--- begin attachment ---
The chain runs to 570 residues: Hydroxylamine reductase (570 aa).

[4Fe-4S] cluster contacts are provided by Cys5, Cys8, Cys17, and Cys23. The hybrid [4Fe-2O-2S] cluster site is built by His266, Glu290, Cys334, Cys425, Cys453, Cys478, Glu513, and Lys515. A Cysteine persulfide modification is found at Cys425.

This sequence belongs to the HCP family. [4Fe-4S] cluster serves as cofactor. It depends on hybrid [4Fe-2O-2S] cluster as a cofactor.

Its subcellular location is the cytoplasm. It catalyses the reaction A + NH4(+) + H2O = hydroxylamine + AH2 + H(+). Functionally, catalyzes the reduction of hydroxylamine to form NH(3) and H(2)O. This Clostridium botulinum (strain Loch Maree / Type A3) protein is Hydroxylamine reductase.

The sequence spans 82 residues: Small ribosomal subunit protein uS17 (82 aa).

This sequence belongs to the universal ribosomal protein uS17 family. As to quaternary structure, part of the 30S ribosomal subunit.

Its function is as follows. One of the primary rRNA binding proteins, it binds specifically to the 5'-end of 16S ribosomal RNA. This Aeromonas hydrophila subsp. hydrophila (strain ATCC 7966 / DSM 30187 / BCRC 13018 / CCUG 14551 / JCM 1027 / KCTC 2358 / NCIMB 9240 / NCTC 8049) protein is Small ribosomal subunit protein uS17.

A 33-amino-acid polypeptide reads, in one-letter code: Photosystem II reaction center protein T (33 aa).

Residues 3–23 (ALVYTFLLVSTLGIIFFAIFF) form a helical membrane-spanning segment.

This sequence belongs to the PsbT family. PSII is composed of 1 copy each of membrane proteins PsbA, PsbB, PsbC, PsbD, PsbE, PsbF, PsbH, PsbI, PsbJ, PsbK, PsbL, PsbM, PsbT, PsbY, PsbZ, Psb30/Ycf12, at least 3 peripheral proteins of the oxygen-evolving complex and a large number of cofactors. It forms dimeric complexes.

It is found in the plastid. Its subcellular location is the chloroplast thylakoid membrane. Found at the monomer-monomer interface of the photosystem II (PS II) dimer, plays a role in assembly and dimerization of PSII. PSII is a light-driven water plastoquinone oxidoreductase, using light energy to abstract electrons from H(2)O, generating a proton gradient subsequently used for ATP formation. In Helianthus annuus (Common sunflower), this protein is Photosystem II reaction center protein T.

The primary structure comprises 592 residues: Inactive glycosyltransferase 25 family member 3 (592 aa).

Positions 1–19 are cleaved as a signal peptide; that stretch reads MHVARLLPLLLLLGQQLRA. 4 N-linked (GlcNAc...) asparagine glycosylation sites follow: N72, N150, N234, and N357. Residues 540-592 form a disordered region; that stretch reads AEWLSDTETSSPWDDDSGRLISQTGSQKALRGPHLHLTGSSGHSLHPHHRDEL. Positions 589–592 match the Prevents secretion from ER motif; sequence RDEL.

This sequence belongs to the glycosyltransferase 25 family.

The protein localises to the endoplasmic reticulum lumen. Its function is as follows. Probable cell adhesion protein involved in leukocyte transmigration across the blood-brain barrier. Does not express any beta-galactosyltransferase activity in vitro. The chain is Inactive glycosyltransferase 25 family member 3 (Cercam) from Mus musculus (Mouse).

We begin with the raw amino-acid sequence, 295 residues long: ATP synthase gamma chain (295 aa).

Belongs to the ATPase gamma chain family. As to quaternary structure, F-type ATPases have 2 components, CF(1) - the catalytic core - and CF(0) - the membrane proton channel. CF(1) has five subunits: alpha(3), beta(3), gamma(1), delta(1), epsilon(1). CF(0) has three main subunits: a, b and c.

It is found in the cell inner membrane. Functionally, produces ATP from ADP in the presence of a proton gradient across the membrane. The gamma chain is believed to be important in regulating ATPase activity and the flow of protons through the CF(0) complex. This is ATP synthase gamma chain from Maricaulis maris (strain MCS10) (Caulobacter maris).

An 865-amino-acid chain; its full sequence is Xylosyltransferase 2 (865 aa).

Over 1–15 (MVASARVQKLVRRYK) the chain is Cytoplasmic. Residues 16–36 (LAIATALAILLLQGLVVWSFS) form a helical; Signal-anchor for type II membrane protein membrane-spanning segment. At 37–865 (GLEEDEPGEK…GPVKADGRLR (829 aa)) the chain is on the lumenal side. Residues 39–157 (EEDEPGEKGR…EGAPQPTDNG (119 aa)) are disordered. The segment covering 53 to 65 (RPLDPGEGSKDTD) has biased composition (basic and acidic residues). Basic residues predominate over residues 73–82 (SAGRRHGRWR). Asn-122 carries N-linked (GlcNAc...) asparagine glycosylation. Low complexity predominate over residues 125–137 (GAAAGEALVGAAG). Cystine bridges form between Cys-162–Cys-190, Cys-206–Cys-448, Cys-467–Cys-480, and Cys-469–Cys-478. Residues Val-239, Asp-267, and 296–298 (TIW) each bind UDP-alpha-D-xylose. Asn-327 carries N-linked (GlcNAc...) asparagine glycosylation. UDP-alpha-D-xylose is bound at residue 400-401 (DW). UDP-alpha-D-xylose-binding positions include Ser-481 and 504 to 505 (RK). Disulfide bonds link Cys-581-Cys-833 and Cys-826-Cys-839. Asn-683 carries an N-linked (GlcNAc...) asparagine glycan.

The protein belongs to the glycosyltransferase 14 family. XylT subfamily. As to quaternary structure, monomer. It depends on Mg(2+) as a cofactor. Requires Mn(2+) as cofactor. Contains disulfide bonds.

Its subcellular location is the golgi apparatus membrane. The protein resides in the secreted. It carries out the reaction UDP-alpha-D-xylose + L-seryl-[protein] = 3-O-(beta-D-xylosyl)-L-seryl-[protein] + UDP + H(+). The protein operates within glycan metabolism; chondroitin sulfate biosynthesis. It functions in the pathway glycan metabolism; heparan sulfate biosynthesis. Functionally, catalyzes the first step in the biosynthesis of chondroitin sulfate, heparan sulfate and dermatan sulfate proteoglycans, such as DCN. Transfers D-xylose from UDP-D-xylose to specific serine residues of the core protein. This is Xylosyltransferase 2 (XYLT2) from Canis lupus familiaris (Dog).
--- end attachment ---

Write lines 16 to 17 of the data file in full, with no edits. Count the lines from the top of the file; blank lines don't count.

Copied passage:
We begin with the raw amino-acid sequence, 295 residues long: ATP synthase gamma chain (295 aa).

Belongs to the ATPase gamma chain family. As to quaternary structure, F-type ATPases have 2 components, CF(1) - the catalytic core - and CF(0) - the membrane proton channel. CF(1) has five subunits: alpha(3), beta(3), gamma(1), delta(1), epsilon(1). CF(0) has three main subunits: a, b and c.